Intimate Partner Violence
Intimate Partner Violence includes any act of violence or threatened act of violence that occurs between individuals who are involved or have been involved in a sexual, dating, spousal, domestic, or other intimate relationship.* Intimate Partner Violence may include any form of Prohibited Conduct under this Policy, including Sexual Assault, Stalking, and Physical Assault (as defined herein). Intimate Partner Violence may involve a pattern of behavior used to establish power and control over another person through fear and intimidation, or may involve one-time conduct. A pattern of behavior is typically determined based on the repeated use of words and/or actions and inactions in order to demean, intimidate, and/or control another person. This behavior can be verbal, emotional and/or physical. Examples of Intimate Partner Violence include, but are not limited to:
- Pulling hair;
- Damaging one’s property;
- Driving recklessly to scare someone;
- Name calling;
- Humiliating one in public;
- Harassment directed toward a current or former partner or spouse; and/or
- Threats of abuse such as threatening to hit, harm, or use a weapon on another (whether Complainant or acquaintance, friend, or family member of the Complainant), or other forms of verbal threats.
Harming Behavior that includes, but is not limited to, the true threat of or actual physical assault or abuse and also includes harassment, is prohibited pursuant to The Student Code. Harming Behavior will be addressed under this Policy if it involves Discriminatory Harassment, Sexual or Gender-Based Harassment, Intimate Partner Violence, or is part of a course of conduct under the Stalking definition.
UConn’s policies protect you whether you’re a student, employee, and no matter what gender you identify with. If you think you’re being sexually harassed on- or off-campus, seek help from the University.
*Intimate Partner Violence includes “dating violence” and “domestic violence,” as defined by VAWA. Consistent with VAWA, the University will evaluate the existence of an intimate relationship based upon the Complainant’s statement and taking into consideration the length of the relationship, the type of relationship, and the frequency of interaction between the persons involved in the relationship.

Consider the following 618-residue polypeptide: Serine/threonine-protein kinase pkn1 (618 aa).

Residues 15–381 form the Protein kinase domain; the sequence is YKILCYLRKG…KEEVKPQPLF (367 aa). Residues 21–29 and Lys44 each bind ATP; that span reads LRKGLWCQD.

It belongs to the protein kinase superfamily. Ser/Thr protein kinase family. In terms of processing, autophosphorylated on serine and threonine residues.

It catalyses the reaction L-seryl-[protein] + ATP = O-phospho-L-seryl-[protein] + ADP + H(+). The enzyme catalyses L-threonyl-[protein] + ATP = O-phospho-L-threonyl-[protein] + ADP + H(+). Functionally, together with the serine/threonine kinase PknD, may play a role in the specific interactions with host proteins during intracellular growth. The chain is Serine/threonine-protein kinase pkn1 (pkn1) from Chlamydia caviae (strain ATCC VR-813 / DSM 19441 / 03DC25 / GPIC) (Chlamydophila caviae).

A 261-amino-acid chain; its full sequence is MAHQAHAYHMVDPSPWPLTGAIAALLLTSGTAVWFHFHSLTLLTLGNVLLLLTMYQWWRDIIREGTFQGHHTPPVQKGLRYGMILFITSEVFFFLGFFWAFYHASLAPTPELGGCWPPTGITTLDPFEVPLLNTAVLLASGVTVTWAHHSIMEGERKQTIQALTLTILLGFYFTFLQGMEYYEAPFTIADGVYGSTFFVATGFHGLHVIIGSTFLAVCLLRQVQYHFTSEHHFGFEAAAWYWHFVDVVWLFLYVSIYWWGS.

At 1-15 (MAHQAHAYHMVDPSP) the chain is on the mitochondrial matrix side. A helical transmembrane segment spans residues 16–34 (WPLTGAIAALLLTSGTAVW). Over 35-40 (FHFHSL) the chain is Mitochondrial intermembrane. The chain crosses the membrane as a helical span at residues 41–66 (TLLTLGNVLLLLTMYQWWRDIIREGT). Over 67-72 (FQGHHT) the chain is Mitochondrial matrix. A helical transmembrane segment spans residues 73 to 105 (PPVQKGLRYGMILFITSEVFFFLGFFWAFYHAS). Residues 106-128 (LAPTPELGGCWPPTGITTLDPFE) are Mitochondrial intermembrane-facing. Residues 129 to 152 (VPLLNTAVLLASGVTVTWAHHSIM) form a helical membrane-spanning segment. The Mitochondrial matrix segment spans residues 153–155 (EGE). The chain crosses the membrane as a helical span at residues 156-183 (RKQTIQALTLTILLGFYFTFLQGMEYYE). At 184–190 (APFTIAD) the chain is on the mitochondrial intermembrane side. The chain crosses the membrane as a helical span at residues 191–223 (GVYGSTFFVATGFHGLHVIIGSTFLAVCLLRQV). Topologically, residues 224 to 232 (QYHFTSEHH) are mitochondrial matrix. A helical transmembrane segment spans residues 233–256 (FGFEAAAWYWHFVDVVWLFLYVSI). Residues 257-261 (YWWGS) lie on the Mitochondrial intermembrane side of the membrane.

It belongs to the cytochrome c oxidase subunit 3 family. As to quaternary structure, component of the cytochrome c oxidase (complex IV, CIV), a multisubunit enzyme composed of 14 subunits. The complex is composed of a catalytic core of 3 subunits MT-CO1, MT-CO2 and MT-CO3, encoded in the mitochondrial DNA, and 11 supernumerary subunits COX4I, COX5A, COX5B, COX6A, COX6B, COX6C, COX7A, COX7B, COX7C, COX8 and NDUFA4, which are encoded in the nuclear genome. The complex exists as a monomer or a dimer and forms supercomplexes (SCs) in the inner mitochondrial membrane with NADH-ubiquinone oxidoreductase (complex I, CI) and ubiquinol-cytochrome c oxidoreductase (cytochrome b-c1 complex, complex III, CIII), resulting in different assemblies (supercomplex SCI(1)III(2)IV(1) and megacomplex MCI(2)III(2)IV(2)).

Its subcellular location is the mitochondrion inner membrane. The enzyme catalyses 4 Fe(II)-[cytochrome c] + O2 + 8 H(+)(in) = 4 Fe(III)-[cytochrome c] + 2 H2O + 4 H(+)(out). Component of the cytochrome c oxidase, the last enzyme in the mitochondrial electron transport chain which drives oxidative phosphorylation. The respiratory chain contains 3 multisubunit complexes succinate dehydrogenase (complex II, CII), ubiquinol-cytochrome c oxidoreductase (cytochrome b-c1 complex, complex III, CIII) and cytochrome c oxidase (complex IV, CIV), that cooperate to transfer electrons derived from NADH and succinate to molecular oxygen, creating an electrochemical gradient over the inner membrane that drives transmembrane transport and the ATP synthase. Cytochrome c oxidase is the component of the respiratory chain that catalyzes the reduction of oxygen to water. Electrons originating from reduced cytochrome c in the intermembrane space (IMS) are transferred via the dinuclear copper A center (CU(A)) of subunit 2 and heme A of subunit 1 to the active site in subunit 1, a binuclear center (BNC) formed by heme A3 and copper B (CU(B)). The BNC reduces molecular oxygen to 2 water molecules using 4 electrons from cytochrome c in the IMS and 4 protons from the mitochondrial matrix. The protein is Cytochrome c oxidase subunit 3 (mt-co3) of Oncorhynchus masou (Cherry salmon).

Helping a Victim of Intimate Partner Violence
If someone you know is a victim of relationship abuse, here are ways you can help:
- Avoid shaming the victim. Remember that your friend or family member did not ask to be abused and it may be difficult to get out of a relationship due to finances, children, dependency issues, and/or lack of a support system.
- Develop a safety plan with the victim.
- Listen to the victim and let him/her know that you are there to support him/her.
- Provide University resources and off-campus resources. Explain to the victim what his/her options are without making decisions for the victim or pushing him/her to make a decision. When the victim is ready, he/she will make the choice to leave.
Sexual Violence and Intimate Partner Violence
Sexual violence isn’t different when it happens between partners in an ongoing or committed relationship. It can occur in non-violent relationships, but it’s more common in relationships with other abusive or violent patterns. Estimates that sexual violence occurs in relationships with domestic violence are as high as 70%.
No matter what kind of relationship you’re in, sexual violence victims all have the same rights. If you’re in a violent relationship, you should consider if you are also being sexually assaulted. Here are some questions you can ask yourself:
|Is it sexual assault if my spouse, partner, boyfriend of girlfriend forces me?||Yes. Even if you’re married or in a committed relationship, being sexually forced without your consent is sexual assault. You have the right to say “no” to your spouse, partner, boyfriend or girlfriend. Connecticut law provides that no spouse or cohabitor shall compel the other spouse or cohabitor to engage in sexual intercourse by the use of force against such other spouse or cohabitor, or by the threat of the use of force against such other spouse or cohabitor which reasonably causes such other spouse or cohabitor to fear physical injury.|
|Doesn’t sexual assault only happen in violent relationships?||No. Sexual assault can and does happen in any type of relationship. It doesn’t have to be violent to be unwanted. Sexual assault is far more common in violent relationships, but it can occur in relationships that are otherwise non-violent, even respectful.|
|Isn’t being sexually assaulted by a stranger worse than by your partner?||Orders may be put in place for a current or former family member, household member, dating partner or spouse and may protect animals owned or kept by the victim. Orders may protect minor children if they are identified as victims of the crime for which the abuser was arrested.|
|A judge may grant the victim temporary custody of children.||No. Sexual assault causes trauma even if the offender is a loved one. Victims of partner or spousal sexual assault often face special challenges, including: